DUTCH REJECT DEBAUCHERY AND "ANYTHING GOES" CULTURE
"People in high political circles are saying it can't be good to have a society so liberal that everything is allowed," said Kranendonk, editor of Reformist Daily and an increasingly influential voice that resonates in the shifting mainstream of Dutch public opinion.
"People are saying we should have values; people are asking for more and more rules in society."
In cities across the Netherlands, mayors and town councils are closing down shops where marijuana is sold, rolled, and smoked. Municipalities are shuttering the brothels where prostitutes have been allowed to ply their trade legally. Parliament is considering a ban on the sale of hallucinogenic "magic mushrooms."
Orthodox Christian members of Parliament have introduced a bill that would allow civil officials with moral objections to refuse to perform gay marriages. And Dutch authorities are trying to curtail the activities of an abortion-rights group that assists women in neighboring countries where abortions are illegal.
The effort to rein in the famed social liberties of the Netherlands is not limited to the small, newly empowered Christian Union party, which holds two of the 16 ministries in the coalition government formed this year.
Increasingly, politicians from the more center-left Labor Party are among the most outspoken proponents of closing some brothels and marijuana shops, known here as coffee shops.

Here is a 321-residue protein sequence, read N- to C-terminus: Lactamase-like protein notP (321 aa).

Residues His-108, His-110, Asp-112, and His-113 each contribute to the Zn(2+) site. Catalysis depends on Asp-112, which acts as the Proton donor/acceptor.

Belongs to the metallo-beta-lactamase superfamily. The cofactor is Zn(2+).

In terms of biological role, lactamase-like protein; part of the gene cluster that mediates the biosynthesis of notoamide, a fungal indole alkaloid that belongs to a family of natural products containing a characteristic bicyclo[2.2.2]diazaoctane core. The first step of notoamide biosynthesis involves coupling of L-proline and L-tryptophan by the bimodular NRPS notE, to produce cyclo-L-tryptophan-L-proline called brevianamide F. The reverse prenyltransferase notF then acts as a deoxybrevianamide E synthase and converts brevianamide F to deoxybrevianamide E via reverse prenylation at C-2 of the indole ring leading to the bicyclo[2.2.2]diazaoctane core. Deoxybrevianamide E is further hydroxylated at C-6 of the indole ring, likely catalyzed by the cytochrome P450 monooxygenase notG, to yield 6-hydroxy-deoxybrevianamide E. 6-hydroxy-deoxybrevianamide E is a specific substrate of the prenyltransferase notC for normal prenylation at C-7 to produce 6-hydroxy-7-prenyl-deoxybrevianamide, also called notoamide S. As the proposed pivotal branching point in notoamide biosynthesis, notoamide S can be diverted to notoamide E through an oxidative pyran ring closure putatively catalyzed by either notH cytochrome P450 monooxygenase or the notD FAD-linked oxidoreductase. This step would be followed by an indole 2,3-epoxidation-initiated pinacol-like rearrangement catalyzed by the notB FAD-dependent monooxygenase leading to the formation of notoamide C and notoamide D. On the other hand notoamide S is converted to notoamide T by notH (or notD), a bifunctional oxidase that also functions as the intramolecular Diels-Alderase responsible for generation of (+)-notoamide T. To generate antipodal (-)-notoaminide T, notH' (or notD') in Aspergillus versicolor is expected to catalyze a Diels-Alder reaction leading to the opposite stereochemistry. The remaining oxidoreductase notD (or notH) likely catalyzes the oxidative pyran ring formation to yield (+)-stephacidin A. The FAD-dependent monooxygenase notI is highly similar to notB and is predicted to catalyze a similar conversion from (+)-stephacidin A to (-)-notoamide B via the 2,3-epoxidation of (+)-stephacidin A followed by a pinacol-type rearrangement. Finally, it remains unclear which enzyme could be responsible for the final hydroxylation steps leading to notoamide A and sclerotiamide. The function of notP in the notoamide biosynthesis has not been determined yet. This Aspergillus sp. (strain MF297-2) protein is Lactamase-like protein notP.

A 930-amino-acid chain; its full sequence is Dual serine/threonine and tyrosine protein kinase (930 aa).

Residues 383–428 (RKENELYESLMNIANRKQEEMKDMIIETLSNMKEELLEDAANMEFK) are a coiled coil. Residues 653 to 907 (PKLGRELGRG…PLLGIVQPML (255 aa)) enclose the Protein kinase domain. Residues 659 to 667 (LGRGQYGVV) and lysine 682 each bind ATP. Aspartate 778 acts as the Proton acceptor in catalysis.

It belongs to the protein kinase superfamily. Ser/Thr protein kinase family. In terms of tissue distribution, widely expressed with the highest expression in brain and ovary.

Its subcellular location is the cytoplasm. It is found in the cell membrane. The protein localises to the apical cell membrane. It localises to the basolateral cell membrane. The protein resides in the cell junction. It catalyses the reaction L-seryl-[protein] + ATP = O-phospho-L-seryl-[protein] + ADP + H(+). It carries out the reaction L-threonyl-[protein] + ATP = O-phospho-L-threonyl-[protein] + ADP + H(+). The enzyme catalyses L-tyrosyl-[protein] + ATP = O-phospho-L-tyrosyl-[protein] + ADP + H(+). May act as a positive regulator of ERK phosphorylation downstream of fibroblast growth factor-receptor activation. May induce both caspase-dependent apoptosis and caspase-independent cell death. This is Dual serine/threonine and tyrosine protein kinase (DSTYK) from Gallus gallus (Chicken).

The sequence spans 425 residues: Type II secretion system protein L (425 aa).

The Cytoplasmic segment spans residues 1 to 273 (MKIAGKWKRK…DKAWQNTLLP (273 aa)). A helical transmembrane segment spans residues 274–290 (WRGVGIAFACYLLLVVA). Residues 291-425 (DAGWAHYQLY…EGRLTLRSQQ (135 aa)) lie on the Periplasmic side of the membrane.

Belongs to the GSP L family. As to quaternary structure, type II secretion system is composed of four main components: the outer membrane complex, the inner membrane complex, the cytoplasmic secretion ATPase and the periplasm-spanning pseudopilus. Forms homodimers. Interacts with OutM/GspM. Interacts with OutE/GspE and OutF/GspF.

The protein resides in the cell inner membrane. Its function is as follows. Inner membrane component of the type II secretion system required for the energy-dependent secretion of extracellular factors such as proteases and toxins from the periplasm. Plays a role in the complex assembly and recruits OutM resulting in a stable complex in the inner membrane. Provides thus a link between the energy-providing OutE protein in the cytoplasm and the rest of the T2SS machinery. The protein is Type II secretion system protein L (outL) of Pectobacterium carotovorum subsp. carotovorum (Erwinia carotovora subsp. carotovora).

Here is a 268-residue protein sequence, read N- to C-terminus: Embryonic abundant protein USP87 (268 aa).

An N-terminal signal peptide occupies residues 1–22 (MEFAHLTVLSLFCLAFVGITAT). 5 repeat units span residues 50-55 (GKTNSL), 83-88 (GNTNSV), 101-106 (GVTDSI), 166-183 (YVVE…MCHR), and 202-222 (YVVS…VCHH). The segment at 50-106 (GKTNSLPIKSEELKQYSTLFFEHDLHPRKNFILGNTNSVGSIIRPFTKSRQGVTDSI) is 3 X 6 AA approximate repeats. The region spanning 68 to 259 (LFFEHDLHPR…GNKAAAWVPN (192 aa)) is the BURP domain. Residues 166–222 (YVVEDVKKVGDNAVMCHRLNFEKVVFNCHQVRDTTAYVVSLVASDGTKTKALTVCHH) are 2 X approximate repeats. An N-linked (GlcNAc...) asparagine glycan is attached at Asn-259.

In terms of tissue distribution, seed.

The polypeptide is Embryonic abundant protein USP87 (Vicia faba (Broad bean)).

"Has the Netherlands changed? Yes," said Frank de Wolf, a Labor Party member of the Amsterdam City Council.
"There is not only a different mood among our people and politicians, but there are different problems now."
"In the past, we looked at legal prostitution as a women's liberation issue; now it's looked at as exploitation of women and should be stopped," said de Wolf, sitting in the offices of the medical complex where he works as an AIDS researcher.
And de Wolf said he is fed up with the planeloads of British thrill-seekers who take cheap flights to Amsterdam each Friday evening for weekend binges of sex, drugs, and alcohol in his city's red-light district, where scantily clad prostitutes stand behind plate-glass windows beckoning to potential customers.
"Amsterdam has a reputation that you can do everything here," de Wolf said.
"That's not the way I want people to look at Amsterdam."
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